Political Hay


One governor's gaffe became a viral sensation. But was she really joking?

By 9.30.11

RALEIGH, N.C. -- First it was a joke. Then hyperbole. Then sarcasm. Now, it's anyone's guess what she actually meant.

While addressing voters at a Rotary Club meeting near Raleigh on Tuesday, North Carolina Gov. Bev Perdue, a Democrat, suggested a novel solution to America's problems: cancel the 2012 congressional elections.

"I think we ought to suspend, perhaps, elections for Congress for two years and just tell them we won't hold it against them, whatever decisions they make, to just let them help this country recover," Perdue said. "I really hope that someone can agree with me on that. You want people who don't worry about the next election."

All it took was a tweet from a local reporter for Perdue's election-canceling ways to go viral. By the time the Drudge Report and Rush Limbaugh picked up the remarks, Perdue's team was in full damage-control mode.

"Come on. Gov. Perdue was obviously using hyperbole …" an aide to the governor told the media. Later, Perdue said she meant to be sarcastic. "We really just need to encourage our leaders who are elected to work together and solve America's problems," she said.

North Carolina's punditry collectively scratched their heads, however, when audio of Perdue's bizarre suggestion emerged. It's obvious she isn't joking. For a joke to be a joke, there are prerequisites. A big one is that someone needs to laugh, or at least chuckle. I don't care if it's one person in the back row. If no one laughs -- as no one did after Perdue's comment (heck, there isn't even nervous coughing) -- it's not a joke, whatever was intended. To try to spin Perdue's remark as jest is funnier than the original remark.

Hyperbole? Perhaps. Sarcasm? None that I can detect, and I've listened to many press conferences and speeches by the governor.

Apparently, Perdue's humor is so deadpan even she didn't realize she was joking.

Republicans couldn't pass up a political opportunity this ripe for the picking. They gleefully pounced. "It took [the governor's staff] three hours to say it was a 'joke,' but when that flopped, it became 'hyperbole.' We'll just call it an unconstitutionally bad idea," said GOP spokesman Rob Lockwood.

So, what to make of Perdue's comment? To comprehend fully, one must understand the present political dynamics in North Carolina. At the national level, the Tar Heel State is ground zero for the 2012 presidential race. To gauge how seriously President Obama takes winning the state, look at where the Democratic National Convention will be held next year: Charlotte.

At the state level, it's a different picture. For the first time since Reconstruction, Republicans are picking up steam. The GOP reclaimed both chambers of the state legislature in 2010. (As a colleague of mine said, maybe Perdue meant to say that the 2010 election should have been canceled). If a GOP-friendly redistricting plan holds up in court, Republicans have a solid shot at controlling the state house for the next decade, and beyond.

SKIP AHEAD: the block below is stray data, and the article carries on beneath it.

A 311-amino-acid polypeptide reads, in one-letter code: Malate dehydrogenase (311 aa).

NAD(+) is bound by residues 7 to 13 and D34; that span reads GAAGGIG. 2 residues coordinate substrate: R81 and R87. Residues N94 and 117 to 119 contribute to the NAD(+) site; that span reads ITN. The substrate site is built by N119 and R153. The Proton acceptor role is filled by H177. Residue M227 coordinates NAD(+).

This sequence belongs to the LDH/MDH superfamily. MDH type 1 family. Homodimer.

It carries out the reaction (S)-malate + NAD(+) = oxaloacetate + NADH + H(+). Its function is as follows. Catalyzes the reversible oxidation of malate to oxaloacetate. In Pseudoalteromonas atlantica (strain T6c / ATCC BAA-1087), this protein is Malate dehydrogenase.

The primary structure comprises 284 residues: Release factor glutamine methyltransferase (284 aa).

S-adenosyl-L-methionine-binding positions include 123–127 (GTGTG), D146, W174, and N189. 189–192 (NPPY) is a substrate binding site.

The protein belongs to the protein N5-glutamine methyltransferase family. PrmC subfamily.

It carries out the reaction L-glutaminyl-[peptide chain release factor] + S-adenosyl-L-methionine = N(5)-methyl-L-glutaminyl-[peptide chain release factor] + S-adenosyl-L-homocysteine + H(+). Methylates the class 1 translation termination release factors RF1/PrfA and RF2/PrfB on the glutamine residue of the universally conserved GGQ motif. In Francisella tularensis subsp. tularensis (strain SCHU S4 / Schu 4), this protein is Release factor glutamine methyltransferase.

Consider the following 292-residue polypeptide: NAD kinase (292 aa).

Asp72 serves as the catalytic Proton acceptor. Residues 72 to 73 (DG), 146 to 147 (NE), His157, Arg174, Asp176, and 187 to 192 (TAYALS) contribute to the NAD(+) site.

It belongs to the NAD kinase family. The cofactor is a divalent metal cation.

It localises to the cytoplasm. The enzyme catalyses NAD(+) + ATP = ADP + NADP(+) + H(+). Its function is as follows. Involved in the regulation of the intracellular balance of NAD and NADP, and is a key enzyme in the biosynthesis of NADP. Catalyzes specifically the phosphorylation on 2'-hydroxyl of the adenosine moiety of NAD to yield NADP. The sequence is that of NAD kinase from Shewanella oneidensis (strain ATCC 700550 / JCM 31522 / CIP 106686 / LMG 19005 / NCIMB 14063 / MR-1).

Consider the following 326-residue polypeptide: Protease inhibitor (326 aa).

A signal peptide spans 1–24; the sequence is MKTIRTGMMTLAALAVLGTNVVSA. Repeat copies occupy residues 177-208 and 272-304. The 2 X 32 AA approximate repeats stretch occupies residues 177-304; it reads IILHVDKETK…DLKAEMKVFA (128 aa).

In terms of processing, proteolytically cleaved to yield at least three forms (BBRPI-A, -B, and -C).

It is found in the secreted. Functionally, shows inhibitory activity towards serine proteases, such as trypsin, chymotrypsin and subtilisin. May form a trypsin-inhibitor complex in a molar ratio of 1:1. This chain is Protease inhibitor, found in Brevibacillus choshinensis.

The scenario is equally dire for Democrats at the gubernatorial level. Two words explain why Perdue won her first term in 2008: Obama's coattails. Then-candidate Obama's ground game in North Carolina was astounding, and the year decidedly favored Democrats running for state office. Even so, Perdue barely eked out a win by 144,969 votes out of over 4 million cast.

Since assuming office in 2009, Perdue's approval rating has fluctuated from 30 percent to 25 percent to 42 percent. She's had a difficult time keeping the liberal base of her party happy while obeying a constitutional requirement to run a balanced budget.

A Republican challenger -- the leading contender is former Charlotte mayor Pat McCrory -- has a better than even chance of knocking her off next year, when Republicans will undisputedly do better than in 2008. Behind the scenes, there is talk of a primary challenge to Perdue from the ranks of her own party.

All that to say this: Perdue wasn't serious about canceling elections. She couldn't have been, if only for political reasons. Perdue isn't Exhibit A for "disciplined politician," but she isn't tone-deaf. Legitimately suggesting that elections be scrubbed is a losing proposition all the way around, particularly because she can't initiate a single action to make it happen. The truth is that Perdue made an unfortunate off-the-cuff remark, resulting in disastrous consequences.

At the same time, it's fair to call the comment a Freudian slip. Still reeling from the 2010 shellacking, and pensively anticipating another brutal trip to the electoral whipping post next year, Perdue let slip a private fantasy nursed by North Carolina Democrats: man, wouldn't it be great to do away with this whole democracy thing?

Another potential scenario is that Perdue was piggybacking off a recent essay penned by Peter Orzsag, President Obama's former director of the Office of Management and Budget.

"To solve the serious problems facing our country, we need to minimize the harm from legislative inertia by relying more on automatic policies and depoliticized commissions for certain policy decisions," Orzsag wrote. "In other words, radical as it sounds, we need to counter the gridlock of our political institutions by making them a bit less democratic."

In the end, the flap over Perdue's faux pas will have a short half-life. The state's unemployment rate is 10.4 percent. That will be the narrative of the 2012 gubernatorial election. The remark will work its way into a political ad next year. Beyond that, it won't last another week, despite Republicans' attempts to prolong it.

That leaves one remaining task: deciding whether the scandal should be dubbed "jokegate," "hyperbolegate," or "sarcasmgate."

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About the Author
David N. Bass is a journalist who writes from the Old North State. Follow him on Twitter.